“This program has helped me refine my writing, marketing, program-planning and time-management skills,” she said. “It has taught me how to work collaboratively as part of a team. I admire the poise, professionalism and dedication of Drs. Beathard and Hicks-Roof to the world of research in dietetics and mentorship.”

Recently, Bailee and Breanna placed first in the poster division for the College of Agriculture and Life Sciences with their poster “The Benefits of RD Mentorship Program for Mentees Participating in the Dietetic Internship Match” at Texas A&M’s Student Research Week.

Programs prepare students for careers

Bailee and Breanna also participate in Texas A&M’s Didactic Program in Dietetics, which is accredited by the Accreditation Council for Education in Nutrition and Dietetics, ACEND. The program prepares students for continuing their education with the goal of becoming registered dietitians.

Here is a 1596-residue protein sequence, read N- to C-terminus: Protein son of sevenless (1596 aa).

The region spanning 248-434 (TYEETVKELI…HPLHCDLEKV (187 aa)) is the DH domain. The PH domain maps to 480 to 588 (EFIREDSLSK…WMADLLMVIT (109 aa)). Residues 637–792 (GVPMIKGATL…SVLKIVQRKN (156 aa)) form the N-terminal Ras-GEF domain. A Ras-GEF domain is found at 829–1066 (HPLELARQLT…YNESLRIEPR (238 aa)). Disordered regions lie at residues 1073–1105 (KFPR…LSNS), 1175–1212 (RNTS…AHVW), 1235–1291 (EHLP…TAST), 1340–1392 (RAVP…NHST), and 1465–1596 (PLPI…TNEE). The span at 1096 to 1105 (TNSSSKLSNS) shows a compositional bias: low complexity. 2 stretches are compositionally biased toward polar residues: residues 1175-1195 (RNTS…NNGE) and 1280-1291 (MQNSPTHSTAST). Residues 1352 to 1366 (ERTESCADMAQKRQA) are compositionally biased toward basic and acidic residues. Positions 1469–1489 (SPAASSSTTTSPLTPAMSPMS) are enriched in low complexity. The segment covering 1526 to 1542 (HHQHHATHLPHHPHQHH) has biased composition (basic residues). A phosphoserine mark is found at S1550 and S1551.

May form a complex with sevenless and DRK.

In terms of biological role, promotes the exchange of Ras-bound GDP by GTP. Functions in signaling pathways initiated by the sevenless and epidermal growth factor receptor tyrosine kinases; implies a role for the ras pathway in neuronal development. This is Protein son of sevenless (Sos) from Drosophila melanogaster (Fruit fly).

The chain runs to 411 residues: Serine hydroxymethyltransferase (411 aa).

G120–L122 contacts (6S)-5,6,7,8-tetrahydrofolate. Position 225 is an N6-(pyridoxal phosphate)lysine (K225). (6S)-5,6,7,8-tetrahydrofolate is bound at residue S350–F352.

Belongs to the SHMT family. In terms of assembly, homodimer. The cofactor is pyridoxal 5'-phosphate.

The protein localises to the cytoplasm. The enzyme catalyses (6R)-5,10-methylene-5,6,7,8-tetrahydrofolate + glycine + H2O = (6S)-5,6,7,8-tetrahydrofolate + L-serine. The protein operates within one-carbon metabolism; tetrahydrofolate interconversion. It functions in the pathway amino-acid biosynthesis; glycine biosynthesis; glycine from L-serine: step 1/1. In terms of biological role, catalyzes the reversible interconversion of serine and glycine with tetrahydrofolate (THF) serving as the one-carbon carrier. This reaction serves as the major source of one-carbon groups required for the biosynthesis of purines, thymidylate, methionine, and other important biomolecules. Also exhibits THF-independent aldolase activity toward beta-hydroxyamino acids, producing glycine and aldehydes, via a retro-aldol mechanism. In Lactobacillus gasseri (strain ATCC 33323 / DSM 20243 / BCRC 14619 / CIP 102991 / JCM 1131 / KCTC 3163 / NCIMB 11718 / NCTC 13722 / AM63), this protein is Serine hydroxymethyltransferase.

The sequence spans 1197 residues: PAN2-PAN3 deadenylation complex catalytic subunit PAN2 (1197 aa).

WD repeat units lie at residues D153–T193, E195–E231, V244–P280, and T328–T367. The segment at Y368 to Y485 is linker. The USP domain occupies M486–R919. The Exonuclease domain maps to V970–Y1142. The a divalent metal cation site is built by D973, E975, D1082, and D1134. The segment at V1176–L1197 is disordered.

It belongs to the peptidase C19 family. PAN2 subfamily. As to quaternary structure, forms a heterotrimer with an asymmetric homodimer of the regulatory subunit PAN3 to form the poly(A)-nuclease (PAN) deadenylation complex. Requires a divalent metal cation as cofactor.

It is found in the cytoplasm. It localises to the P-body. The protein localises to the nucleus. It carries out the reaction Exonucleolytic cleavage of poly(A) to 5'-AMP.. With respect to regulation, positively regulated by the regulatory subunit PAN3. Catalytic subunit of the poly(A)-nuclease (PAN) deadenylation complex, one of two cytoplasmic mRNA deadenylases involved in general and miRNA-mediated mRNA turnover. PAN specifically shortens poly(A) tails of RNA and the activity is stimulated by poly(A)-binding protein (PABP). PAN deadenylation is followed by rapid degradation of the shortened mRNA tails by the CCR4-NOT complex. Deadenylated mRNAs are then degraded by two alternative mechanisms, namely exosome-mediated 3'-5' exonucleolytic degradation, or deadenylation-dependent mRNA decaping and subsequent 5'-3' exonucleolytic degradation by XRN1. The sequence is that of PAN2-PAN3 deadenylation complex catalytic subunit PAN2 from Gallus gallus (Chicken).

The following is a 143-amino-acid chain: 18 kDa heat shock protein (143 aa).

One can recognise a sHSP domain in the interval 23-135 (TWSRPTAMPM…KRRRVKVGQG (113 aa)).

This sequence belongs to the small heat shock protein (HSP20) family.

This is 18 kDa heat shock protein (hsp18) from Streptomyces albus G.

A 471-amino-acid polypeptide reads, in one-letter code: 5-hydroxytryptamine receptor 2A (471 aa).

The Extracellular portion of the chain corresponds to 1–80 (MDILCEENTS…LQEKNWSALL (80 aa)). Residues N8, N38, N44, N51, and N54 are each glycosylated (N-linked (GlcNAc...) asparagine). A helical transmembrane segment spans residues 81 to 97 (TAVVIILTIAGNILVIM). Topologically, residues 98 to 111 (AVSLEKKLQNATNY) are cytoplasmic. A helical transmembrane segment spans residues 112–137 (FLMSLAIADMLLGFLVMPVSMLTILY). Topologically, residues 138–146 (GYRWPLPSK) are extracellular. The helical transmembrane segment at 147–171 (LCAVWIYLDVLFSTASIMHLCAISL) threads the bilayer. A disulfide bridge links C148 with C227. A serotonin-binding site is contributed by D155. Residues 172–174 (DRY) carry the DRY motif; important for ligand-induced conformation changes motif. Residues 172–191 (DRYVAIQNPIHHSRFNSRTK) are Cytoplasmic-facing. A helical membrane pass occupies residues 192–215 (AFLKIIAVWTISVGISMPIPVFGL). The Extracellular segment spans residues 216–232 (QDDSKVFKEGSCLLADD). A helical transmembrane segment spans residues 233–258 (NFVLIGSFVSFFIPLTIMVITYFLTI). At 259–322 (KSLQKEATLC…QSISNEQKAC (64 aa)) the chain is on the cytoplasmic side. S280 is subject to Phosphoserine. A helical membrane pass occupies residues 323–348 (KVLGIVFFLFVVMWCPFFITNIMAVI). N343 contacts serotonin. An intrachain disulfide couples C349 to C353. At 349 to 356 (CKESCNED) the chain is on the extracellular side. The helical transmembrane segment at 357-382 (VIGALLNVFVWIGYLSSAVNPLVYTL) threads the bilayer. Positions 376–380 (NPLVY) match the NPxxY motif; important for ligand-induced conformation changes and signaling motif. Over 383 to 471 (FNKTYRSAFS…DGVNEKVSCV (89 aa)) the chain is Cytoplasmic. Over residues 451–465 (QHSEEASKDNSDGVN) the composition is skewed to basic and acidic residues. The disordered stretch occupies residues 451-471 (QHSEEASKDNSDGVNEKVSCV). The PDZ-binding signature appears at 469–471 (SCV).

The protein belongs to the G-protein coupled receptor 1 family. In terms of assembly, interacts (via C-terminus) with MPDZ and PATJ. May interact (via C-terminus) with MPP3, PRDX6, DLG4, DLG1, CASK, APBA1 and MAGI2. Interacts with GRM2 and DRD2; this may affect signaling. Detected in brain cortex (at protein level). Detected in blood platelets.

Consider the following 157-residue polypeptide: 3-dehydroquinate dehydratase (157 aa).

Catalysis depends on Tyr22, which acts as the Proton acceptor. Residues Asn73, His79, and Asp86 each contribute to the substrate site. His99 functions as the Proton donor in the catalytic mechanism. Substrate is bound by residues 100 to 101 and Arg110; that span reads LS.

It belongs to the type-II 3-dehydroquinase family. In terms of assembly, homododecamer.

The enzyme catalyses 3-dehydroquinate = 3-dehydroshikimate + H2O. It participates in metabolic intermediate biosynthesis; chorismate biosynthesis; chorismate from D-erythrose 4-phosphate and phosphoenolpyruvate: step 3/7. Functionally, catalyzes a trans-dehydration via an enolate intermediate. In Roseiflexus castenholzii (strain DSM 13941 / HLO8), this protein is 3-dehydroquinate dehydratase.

“While an education in dietetics provides opportunities to help diverse communities improve their health and wellness, the ACEND program’s strong science foundation also prepares students to be effective interdisciplinary communicators,” said Beathard, who serves as director for the ACEND program at Texas A&M.

Beathard said the program also provides a foundation for success in a dietetic internship to become a registered dietitian and/or graduate programs in areas such as nutrition or food science, public health, exercise physiology or any other area of life science.

“I have no doubt that the courses I am taking will adequately prepare me for my future career as a professional in dietetics,” Breanna said. “The Texas A&M dietetics program prepares students for their future career by developing their knowledge of nutrition through a science and research-based curriculum. It also helps students develop their collaboration, communication and professional skills.”